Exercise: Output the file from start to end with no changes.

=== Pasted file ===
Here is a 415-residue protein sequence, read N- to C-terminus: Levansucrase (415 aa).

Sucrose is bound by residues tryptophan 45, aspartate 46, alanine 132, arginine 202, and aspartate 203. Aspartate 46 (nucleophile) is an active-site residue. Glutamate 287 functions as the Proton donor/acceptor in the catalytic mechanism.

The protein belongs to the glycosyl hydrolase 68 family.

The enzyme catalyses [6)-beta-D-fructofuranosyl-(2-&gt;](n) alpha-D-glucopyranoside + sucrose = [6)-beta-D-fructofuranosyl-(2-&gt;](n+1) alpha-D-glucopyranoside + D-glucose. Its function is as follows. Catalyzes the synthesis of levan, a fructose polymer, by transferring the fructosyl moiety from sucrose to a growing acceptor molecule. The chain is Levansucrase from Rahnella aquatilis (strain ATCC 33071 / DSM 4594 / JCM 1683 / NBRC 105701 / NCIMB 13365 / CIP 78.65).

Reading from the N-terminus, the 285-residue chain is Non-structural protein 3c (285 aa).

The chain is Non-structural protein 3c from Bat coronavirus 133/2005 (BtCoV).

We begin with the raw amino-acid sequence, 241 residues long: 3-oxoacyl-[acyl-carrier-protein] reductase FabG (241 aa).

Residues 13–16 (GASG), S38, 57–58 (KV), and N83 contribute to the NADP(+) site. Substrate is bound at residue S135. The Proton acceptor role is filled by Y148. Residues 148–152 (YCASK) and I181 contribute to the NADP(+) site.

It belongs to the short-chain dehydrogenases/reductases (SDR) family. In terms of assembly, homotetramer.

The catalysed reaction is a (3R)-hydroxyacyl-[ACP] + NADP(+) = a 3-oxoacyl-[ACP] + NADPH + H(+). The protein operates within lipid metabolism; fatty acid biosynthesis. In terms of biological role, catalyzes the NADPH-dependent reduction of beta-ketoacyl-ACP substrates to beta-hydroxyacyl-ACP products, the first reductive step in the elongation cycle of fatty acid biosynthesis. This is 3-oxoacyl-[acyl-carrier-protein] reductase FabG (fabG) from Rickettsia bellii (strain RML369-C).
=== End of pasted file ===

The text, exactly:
Here is a 415-residue protein sequence, read N- to C-terminus: Levansucrase (415 aa).

Sucrose is bound by residues tryptophan 45, aspartate 46, alanine 132, arginine 202, and aspartate 203. Aspartate 46 (nucleophile) is an active-site residue. Glutamate 287 functions as the Proton donor/acceptor in the catalytic mechanism.

The protein belongs to the glycosyl hydrolase 68 family.

The enzyme catalyses [6)-beta-D-fructofuranosyl-(2-&gt;](n) alpha-D-glucopyranoside + sucrose = [6)-beta-D-fructofuranosyl-(2-&gt;](n+1) alpha-D-glucopyranoside + D-glucose. Its function is as follows. Catalyzes the synthesis of levan, a fructose polymer, by transferring the fructosyl moiety from sucrose to a growing acceptor molecule. The chain is Levansucrase from Rahnella aquatilis (strain ATCC 33071 / DSM 4594 / JCM 1683 / NBRC 105701 / NCIMB 13365 / CIP 78.65).

Reading from the N-terminus, the 285-residue chain is Non-structural protein 3c (285 aa).

The chain is Non-structural protein 3c from Bat coronavirus 133/2005 (BtCoV).

We begin with the raw amino-acid sequence, 241 residues long: 3-oxoacyl-[acyl-carrier-protein] reductase FabG (241 aa).

Residues 13–16 (GASG), S38, 57–58 (KV), and N83 contribute to the NADP(+) site. Substrate is bound at residue S135. The Proton acceptor role is filled by Y148. Residues 148–152 (YCASK) and I181 contribute to the NADP(+) site.

It belongs to the short-chain dehydrogenases/reductases (SDR) family. In terms of assembly, homotetramer.

The catalysed reaction is a (3R)-hydroxyacyl-[ACP] + NADP(+) = a 3-oxoacyl-[ACP] + NADPH + H(+). The protein operates within lipid metabolism; fatty acid biosynthesis. In terms of biological role, catalyzes the NADPH-dependent reduction of beta-ketoacyl-ACP substrates to beta-hydroxyacyl-ACP products, the first reductive step in the elongation cycle of fatty acid biosynthesis. This is 3-oxoacyl-[acyl-carrier-protein] reductase FabG (fabG) from Rickettsia bellii (strain RML369-C).